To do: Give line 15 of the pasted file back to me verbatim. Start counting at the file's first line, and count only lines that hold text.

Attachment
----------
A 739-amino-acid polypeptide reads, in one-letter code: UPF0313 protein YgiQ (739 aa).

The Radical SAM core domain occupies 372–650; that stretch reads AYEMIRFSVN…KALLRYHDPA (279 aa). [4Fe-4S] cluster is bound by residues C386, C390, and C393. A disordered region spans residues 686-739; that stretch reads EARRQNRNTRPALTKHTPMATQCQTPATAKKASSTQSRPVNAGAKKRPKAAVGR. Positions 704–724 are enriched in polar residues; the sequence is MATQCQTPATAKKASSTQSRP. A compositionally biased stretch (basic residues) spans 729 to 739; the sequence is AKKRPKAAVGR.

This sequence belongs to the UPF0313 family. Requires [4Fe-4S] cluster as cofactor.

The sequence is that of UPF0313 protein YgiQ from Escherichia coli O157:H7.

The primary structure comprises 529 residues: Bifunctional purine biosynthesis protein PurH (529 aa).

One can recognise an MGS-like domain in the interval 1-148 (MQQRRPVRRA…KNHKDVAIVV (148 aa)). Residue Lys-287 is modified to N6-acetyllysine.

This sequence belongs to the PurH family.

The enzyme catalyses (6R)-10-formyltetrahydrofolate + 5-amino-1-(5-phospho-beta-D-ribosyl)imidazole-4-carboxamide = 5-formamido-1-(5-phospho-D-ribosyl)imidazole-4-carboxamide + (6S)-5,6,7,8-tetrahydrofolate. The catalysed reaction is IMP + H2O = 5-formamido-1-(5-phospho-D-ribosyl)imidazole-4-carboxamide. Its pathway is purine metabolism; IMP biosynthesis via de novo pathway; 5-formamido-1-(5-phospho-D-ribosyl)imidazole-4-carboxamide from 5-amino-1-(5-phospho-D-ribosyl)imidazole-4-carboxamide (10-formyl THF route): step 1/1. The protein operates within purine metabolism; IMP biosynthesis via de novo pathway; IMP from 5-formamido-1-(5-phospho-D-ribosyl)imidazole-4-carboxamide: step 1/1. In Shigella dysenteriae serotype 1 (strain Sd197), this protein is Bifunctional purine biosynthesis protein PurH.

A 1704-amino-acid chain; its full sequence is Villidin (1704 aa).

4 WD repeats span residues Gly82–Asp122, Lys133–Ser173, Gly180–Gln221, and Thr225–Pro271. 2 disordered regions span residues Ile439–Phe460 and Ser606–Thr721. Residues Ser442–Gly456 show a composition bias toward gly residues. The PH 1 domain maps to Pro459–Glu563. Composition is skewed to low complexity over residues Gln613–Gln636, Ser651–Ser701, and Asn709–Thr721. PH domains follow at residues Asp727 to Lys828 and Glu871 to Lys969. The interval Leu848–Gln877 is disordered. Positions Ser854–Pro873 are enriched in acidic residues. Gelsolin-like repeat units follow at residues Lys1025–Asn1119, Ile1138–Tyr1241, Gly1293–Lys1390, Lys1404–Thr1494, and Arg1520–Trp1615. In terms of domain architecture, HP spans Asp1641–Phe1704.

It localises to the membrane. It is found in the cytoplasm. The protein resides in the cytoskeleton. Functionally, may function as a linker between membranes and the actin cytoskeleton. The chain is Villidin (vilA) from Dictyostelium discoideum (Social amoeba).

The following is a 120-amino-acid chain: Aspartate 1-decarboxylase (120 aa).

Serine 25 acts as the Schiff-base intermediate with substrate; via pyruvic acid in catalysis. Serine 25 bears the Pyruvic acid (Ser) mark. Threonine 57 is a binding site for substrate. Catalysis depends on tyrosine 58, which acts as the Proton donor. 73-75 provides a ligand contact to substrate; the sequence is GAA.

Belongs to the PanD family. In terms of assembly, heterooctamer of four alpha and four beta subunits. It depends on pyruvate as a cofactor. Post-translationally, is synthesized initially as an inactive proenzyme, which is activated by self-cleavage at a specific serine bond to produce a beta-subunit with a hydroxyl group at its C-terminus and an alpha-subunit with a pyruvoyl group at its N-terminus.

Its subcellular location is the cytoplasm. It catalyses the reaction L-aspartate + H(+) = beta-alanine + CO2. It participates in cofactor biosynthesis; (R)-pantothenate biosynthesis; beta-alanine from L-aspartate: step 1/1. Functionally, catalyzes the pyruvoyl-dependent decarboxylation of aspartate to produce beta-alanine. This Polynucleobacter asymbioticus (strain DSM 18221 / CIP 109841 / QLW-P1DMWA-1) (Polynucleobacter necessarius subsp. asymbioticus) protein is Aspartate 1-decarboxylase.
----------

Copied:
Its subcellular location is the cytoplasm. It catalyses the reaction L-aspartate + H(+) = beta-alanine + CO2. It participates in cofactor biosynthesis; (R)-pantothenate biosynthesis; beta-alanine from L-aspartate: step 1/1. Functionally, catalyzes the pyruvoyl-dependent decarboxylation of aspartate to produce beta-alanine. This Polynucleobacter asymbioticus (strain DSM 18221 / CIP 109841 / QLW-P1DMWA-1) (Polynucleobacter necessarius subsp. asymbioticus) protein is Aspartate 1-decarboxylase.